Some herbs are well-known because they appear in every spice rack. Thyme is one of them. Originally it was mainly used in the cuisines of the countries around the Mediterranean, but nowadays it is a commonly used kitchen herb. What is less known is that thyme is also a very powerful medicinal and magical herb.
The most famous medicinal effect is that on the airways, both the upper and lower respiratory tract. The effect of thyme on the respiratory tract is so broad and powerful that it is often considered the preferred plant for this type of disease. But it is also a very good herb to help digestion. Therefore, it is not surprising that it is a popular seasoning, since our bodies probably ask for it regularly.
Magically, thyme is also often used in sympathetic medicine. In addition, she is known for her repelling and purifying properties, which have a broad spectrum of application, and for her assisting role in divination.
Thyme has a dense root ball consisting of thin roots. The lower part of the central branch is woody and looks like a small trunk from which the stems grow, partly laterally, with small upright branches, which is why the plant runs somewhat. Every year the old stems become woody and will have new upward twigs growing out from them. The stems are strongly branched and have decussate, lanceolate green leaves, at most 1.5 cm long with a deep midrib. The leaves are aromatic, slightly leathery and revolute at the edges. They are the parts of the plant which are often used for cooking.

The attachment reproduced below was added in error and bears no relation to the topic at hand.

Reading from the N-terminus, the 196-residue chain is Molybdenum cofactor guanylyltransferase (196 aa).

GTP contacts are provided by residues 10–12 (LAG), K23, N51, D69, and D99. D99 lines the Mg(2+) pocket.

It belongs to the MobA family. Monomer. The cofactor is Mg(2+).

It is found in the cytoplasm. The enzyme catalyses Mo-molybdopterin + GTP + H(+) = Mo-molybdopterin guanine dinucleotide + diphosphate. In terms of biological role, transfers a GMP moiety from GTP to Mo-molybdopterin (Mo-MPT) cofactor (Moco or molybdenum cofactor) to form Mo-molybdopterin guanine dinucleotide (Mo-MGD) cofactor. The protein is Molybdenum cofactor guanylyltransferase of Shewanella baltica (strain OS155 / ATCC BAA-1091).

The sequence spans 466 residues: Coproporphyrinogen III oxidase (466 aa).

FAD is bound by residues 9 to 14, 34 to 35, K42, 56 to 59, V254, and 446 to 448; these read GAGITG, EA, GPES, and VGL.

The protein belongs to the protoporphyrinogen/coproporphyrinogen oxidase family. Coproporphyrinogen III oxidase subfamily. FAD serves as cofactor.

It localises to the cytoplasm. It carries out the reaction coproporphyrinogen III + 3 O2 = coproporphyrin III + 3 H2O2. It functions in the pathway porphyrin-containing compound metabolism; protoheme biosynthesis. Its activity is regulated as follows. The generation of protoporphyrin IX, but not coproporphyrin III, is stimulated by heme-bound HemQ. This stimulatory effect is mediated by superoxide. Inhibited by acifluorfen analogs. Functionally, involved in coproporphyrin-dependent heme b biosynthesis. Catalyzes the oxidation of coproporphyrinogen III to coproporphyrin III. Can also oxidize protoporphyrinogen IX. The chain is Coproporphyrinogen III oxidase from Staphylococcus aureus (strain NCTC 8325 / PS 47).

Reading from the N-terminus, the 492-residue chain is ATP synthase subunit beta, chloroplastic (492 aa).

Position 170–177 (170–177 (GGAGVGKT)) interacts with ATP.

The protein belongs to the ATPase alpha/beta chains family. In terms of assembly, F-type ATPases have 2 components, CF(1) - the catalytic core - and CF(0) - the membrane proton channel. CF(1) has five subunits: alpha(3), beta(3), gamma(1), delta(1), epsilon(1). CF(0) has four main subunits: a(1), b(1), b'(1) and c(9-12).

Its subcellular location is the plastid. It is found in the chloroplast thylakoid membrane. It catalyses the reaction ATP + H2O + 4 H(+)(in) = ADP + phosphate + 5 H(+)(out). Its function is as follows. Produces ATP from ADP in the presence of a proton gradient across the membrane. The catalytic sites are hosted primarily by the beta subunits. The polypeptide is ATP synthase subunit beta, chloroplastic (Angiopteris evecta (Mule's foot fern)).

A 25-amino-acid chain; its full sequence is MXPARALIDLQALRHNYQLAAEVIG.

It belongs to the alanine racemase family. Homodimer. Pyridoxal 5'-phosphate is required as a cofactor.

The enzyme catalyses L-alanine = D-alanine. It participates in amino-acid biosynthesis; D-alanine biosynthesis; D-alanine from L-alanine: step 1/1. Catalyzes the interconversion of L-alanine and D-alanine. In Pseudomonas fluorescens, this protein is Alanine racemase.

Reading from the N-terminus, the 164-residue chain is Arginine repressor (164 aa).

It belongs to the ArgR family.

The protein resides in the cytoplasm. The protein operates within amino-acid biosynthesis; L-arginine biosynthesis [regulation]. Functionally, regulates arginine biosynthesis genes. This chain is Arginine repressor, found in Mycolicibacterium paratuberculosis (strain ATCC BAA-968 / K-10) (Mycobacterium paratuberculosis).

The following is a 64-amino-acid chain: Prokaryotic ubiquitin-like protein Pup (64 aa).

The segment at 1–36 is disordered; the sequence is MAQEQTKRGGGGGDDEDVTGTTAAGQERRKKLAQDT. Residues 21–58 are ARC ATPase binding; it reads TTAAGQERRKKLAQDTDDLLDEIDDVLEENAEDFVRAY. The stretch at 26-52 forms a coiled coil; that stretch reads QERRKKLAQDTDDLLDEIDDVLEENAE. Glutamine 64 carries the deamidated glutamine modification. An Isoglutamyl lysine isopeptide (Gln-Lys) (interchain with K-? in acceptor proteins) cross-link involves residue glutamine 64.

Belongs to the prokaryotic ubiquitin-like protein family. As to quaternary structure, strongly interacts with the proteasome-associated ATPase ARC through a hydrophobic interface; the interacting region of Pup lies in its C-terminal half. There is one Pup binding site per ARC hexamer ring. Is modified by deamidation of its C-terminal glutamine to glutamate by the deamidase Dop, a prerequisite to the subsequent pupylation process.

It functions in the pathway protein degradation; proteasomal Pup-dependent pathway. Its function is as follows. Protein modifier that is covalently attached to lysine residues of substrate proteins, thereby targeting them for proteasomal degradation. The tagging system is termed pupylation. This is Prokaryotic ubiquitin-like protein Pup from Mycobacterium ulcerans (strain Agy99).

The tiny flowers are numerous and grow in racemes from the leaf axils of the upper leaves. The flowers themselves are white, pink or lilac tubular florets with a three-lobed upper lip and a two-lobed lower lip and 4 stamens. Like many other types of thyme, they produce a lot of nectar which is why bees love it. The schizocarp that comes after flowering is quadrilocular and produces 4 brown, oval seeds.
For magical use, real thyme and wild thyme can be used interchangeably. Medicinally, common thyme is stronger than wild thyme, but red thyme (Thymus zygis) is equally useful medicinally.
Traditionally, thyme was considered a holy plant, she was often used in temples of goddesses in particular, either in the form of an incense offering or in the form of a wreath to be left behind.
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